Catching up with Joe Mahoney (plus a look at free agent spending)

Before Trey Mancini and Christian Walker were Orioles first base prospects, there was another young lefty-hitting slugger working his way toward Baltimore. Drafted in round six in 2007, his path to the bigs included a 2010 season that ended with his winning the Brooks Robinson Award as the O’s minor league Player of the Year.

Joe Mahoney did make it to the major leagues - with both the Orioles and Marlins - but his big league career consisted of just 33 at-bats. His last season was 2013 and now, a few years later, Mahoney said it was tough to watch games after his career ended. In fact, for a while, he did not.

Joe-Mahoney-swinging.jpg“I stayed away from the game for a year,” Mahoney said. “I didn’t go to any games or watch. Then I went to a game last year to see the (New York Penn-League’s) Tri-City ValleyCats (near his home in Albany, N.Y.). It is just a different experience when you are not playing. I kind of eased myself back into it.”

Mahoney’s minor league career with Baltimore took him through every stop between short-season Single-A Aberdeen and Triple-A Norfolk. He went 0-for-4 for the playoff-bound 2012 Orioles. He had two brief stints with the club from July 5-9 and Aug. 16-18.

In 2010, on his way to the Brooks Robinson Award, he hit .307 with 30 doubles, 18 homers, 78 RBIs with an .864 OPS between Single-A Frederick and Double-A Bowie.

But in November 2012, Mahoney was designated for assignment when the Orioles traded for Danny Valencia. He was claimed by Miami and hit .276 in 29 at-bats for the Marlins in 2013 in what turned out to be his final pro season.

“I was very fortunate with the Orioles to come through the system and grow up and get opportunities,” he said. “They taught me so much and gave me a lot of confidence. I was on their roster (in 2012) and was in the big leagues in 2013 and actually did pretty well for the Marlins when I was healthy. But injuries was kind of always my downfall.

“If I could not be fully invested, I didn’t want to keep going. I was tired of being hurt and we had just had a baby. I had been away since I was 17. My whole career with the Orioles I got ahead when I was 100 percent. But it was a realization I had to come to and I was at peace with it,” he said of the end of his career.

Looking back, Mahoney has nothing but positive things to say about his experience on the O’s farm.

“I came in during ‘07 and there was a rebuilding process, and right when I left, we made the playoffs,” he said. “I learned so much from the Orioles. I never really had a bad coach. I always looked up to Denny Walling as my hitting coach. I respect all those guys in the big leagues and I still talk to some of them.

“Look at a guy like Caleb Joseph, who I still talk to. He is such a good example of the Orioles believing in him. Look at what he has turned into. They gave me an opportunity and put me on the roster. They always believed in me.”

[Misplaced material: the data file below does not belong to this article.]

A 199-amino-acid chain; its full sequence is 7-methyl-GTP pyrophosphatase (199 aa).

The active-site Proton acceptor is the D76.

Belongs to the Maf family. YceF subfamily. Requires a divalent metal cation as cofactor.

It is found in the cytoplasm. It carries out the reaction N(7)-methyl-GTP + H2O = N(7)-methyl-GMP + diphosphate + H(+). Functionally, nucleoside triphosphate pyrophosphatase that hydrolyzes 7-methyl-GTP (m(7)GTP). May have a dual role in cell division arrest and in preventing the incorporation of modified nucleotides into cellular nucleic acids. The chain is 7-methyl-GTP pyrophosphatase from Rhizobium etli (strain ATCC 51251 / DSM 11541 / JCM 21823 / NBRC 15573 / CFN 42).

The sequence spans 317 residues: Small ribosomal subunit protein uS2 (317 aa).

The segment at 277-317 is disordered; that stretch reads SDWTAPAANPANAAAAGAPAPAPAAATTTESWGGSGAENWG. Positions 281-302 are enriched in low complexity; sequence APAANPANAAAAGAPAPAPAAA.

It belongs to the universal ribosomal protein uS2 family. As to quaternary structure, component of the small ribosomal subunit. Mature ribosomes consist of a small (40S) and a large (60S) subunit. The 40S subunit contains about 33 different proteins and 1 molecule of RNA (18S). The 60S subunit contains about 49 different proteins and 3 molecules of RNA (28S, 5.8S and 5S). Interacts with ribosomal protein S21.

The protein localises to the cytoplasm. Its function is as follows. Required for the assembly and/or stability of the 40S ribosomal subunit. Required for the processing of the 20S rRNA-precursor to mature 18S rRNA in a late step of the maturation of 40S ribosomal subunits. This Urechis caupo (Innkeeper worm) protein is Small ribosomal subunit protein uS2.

In Albany now, Mahoney has plenty to keep him busy with a wife and two children, ages 2 1/2 years and 10 months. He has gotten back into baseball in a non-playing capacity. He is director of operations for a website/app at

The site accepts videos of kids playing and then provides them with instruction from a former big league player. Dale Murphy is part-owner and the roll of instructors includes former Orioles pitcher Anthony Telford, former O’s minor league coach Denny Hocking and former O’s minor leaguer Nick Green.

“It is just giving kids the ability to get the ultimate advice and instruction from guys that have played at the highest level,” Mahoney said. “The nice thing about our app is you can do it anywhere. You don’t have to travel 50 miles to get a retired major league player to be your hitting coach or pitching coach. We provide kind of a mobile coach.

“We don’t want to cut out their coaches and dads. We are just a second set of eyes to help the kids with the drills and our video analysis.”

The big spenders: If you add pitcher Yovani Gallardo’s guaranteed $35 million to the Orioles’ previous spending this winter, they have committed a total of $249.8 million this winter on free agents. That ranks fourth in free agent spending this offseason:

$276.25 million - Cubs
$272.25 million - Tigers
$251 million - Giants
$249.8 million - Orioles
$230 million - Red Sox
$218.75 million - Diamondbacks

Along with those six teams that spent $200 million or more this winter on future contracts, there are four teams that have not spent a single dollar on a free agent. They are the Yankees, Phillies, Brewers and Reds.

The website lists the Orioles current payroll at $139,327,115 and that is counting Gallardo. That ranks 10th in the majo leagues by their calculations.

Early camp to begin: A group of 37 Orioles minor league players will report to Sarasota, Fla., and the Twin Lakes complex today for an early camp. Some of these players could find their way into early Orioles exhibition games starting March 1. On March 4, the bulk of the minor league pitchers and catchers are due to report with position players coming in four days later. Click here for the early camp roster.

Tom and Steve TV: I’ll be talking about the Orioles’ 2016 season tonight with host Tom Davis on “Take Me Out to the Ballgame” on MASN. The show airs at 10:30 p.m. It will re-air on Feb. 27 at 6:30 p.m. and on Feb. 28 at noon.

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